Jim & Christina Shapiro
130 Greenview Road
Winnipeg, Manitoba

Phone: (204) 255-4717
Fax: (204) 257-2081
E-mail:
shapiro@pocorazzfarm.ca

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General Horse Information

Feeding

Our horses have access to good forage all the time. We feed hay twice a day, adjusting the amounts according to the time of year and the behaviour of the horses. Our pastures contain a mixture of timothy and brome grasses with some alfalfa plants. The presence of the grasses means that the horses have to use the larger grinding surfaces of their teeth to digest these plants. Their teeth wear evenly in the process. We test our pasture grasses from time to time to make sure that they are of sufficient quality. We also fertilize them to make sure that the forage plants are healthy.

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When hay is fed, it is fed out of custom-built hay mangers. A skid steer is used to bring hay to these feeders.

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Click to Enlarge


Up to four horses can eat from one feeder. A flat pan prevents the leaves of the forage from falling onto the ground, into water, mud, sand, snow etc. Feeding horses in mud or sand can lead to sand colic. The leaves of forage contain two thirds of the energy and three fourths of the protein that a horse needs on a daily basis. To waste this feed is inefficient. These pans have holes in them that allow rain and melted snow to drain from them.

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Bars placed at the ends of the feeders prevent a horse from sticking its head into the hay feeder and becoming trapped or injuring itself if startled by another horse. Feeding horses from these feeders minimizes parasitic transference among horses.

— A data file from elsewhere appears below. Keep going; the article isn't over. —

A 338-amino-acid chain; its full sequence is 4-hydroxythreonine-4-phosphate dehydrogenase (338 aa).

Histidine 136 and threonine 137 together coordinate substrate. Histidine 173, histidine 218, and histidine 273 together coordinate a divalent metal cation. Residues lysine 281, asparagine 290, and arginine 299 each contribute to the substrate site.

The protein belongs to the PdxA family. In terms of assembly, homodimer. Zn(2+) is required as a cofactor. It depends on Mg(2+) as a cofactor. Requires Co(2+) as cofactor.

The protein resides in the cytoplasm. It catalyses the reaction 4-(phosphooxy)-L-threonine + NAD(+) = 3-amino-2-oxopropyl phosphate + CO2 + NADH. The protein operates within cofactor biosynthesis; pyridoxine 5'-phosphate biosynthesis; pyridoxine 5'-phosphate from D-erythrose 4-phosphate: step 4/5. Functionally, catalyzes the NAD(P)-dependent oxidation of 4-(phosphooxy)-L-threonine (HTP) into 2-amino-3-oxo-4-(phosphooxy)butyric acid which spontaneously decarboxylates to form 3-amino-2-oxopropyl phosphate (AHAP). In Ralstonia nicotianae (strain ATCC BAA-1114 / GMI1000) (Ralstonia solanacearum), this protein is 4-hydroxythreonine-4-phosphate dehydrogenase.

We do not use large round bales. When horses stick their heads into the round bale they can injure their eyes and they can be exposed to dust and mould. Large round bales are also very wasteful.

Horses should be able to ingest 1% - 2% of their total body weight in hay or pasture feeding. If they are exposed to good quality forage, their body weight should be right, their energy level should be good, their eyes should be bright, and their coats should be shiny.

Horses fed on pastures are rarely fat horses. They will graze almost constantly, feeding around 20 minutes out of every hour. Horses need protein, energy, mineral, vitamins, fibre, and water. Natural pasture can provide almost all of these ingredients. Horses are designed by nature to eat a variety of grasses or forage, on an almost continuous basis. Most digestion in the horse occurs in its large intestines by bacterial fermentation. The majority of a horses' diet should be pasture/hay.

Customized feeding of an individual horse is not possible because the horses are maintained and fed as a herd. Supplements, however, are fed as needed by the individual owners. Salt blocks are available at all times.



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Talbot Photography: bdtalbot@mts.net